Friday, September 17, 2021

Moiré materials and the Mott transition

There are back-to-back papers in Nature this week, one out of Columbia and one out of Cornell, using bilayers of transition metal dichalcogenides to examine the Mott transition.  (Sorry for the brevity - I'm pressed for time right now, but I wanted to write something....)

As I described ages ago in here, imagine a lattice of sites, each containing one electron.  While quantum statistics would allow each site to be doubly occupied (thanks to spin), if the on-site electron-electron repulsion \(U\) is sufficiently strong (large compared to the kinetic energy scale \(t\) associated with hopping between neighboring sites), then the interacting system will be an insulator even though the non-interacting version would be a metal.  Moving away from this half-filling condition, you can get conduction, just as having an empty site allows those sliding tile puzzles to work.

As discussed here, in bilayers of 2D materials can lead to the formation of a moiré lattice, where the interlayer interactions result in an effective periodic array of potential wells.  The Columbia folks got a moiré pattern by using a 4-5 degree twisted bilayer of WSe2, while the Cornell folks instead used an aligned bilayer of MoTe2 and WSe2 (where the moiré comes from the differing lattice constants).  In both cases, you end up with a triangular moiré lattice (encapsulated in hBN to provide a clean charge environment and protection from the air).  

The investigators are able to tune the systems in multiple ways.  With overall gate voltage, they can capacitively tune the "filling", the ratio of number of "free" charges to number of moiré lattice sites.  By adjusting top gate vs. back gate, they can tune the vertical electric field across the bilayer, and that is a way of tuning interactions by pushing around localized wavefunctions for the lattice sites.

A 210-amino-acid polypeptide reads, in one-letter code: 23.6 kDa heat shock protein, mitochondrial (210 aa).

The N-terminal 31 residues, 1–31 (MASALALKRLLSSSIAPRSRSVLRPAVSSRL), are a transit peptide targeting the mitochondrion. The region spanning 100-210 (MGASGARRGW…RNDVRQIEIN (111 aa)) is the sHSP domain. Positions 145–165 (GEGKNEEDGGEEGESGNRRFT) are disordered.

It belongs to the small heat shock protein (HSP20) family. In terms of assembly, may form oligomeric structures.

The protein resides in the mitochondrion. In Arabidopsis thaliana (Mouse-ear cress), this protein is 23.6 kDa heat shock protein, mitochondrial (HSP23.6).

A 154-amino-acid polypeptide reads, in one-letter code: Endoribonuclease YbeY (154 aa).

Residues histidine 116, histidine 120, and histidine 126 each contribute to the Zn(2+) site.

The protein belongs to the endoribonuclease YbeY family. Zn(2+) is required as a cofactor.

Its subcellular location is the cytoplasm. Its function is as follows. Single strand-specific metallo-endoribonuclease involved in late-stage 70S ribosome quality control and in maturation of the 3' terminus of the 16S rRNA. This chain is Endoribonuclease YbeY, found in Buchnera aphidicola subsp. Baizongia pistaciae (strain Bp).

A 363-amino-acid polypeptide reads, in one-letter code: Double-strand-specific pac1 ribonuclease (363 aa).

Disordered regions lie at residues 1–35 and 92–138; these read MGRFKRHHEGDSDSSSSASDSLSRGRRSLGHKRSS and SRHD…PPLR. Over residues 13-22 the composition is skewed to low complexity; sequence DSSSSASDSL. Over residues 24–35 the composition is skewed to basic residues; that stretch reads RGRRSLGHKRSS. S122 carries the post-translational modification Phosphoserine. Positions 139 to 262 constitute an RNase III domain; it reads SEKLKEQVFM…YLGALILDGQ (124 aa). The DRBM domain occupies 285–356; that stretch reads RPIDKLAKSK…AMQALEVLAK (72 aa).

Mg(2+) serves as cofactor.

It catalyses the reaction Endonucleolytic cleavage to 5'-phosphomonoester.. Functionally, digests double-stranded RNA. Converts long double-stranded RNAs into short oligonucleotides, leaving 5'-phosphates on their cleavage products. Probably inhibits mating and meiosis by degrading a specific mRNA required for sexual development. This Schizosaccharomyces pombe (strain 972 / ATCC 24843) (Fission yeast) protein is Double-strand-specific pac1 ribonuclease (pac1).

Both groups find that they can tune in/out of a Mott insulating phase when they're at one carrier per moiré lattice site.  Interestingly, both groups see that the Mott transition is continuous (second-order) - there is no sudden onset of insulating response as a function of tuning either knob.  Instead, there appears to be quantum critical scaling, and regions of linear-in-\(T\) temperature dependence of the resistivity (a possible indicator of a strange metal) on either side of the insulating region.  The Cornell folks are able to do magnetic circular dichroism measurements to confirm that the transition does not involve obvious magnetic ordering. 

This is very pretty work, and it shows the promise of the moiré lattice approach for studying fundamental issues (like whether or not the Mott transition in a triangular lattice is continuous).  I'm sure that there will be much more to come in these and related systems.

Monday, September 06, 2021

What is the spin Hall effect?

The Hall Effect is an old (1879) story, told in first-year undergraduate physics classes for decades. Once students are told about the Lorentz force law, it's easy to make a handwave classical argument that something like the Hall Effect has to exist:  Drive a current in a conductor in the presence of a magnetic induction \(\mathbf{B}\).  Charged particles undergo a \(q \mathbf{v} \times \mathbf{B}\) force that pushes them transverse to their original \(\mathbf{v}\) direction.  In a finite slab of material with current perpendicular to \(\mathbf{B}\), the particles have to pile up at the transverse edge, leading to the development of a (Hall) voltage perpendicular to the direction of current flow and the magnetic induction.  You can measure the Hall voltage readily, and it's used for sensing magnetic fields, as well as figuring out charge carrier densities in materials.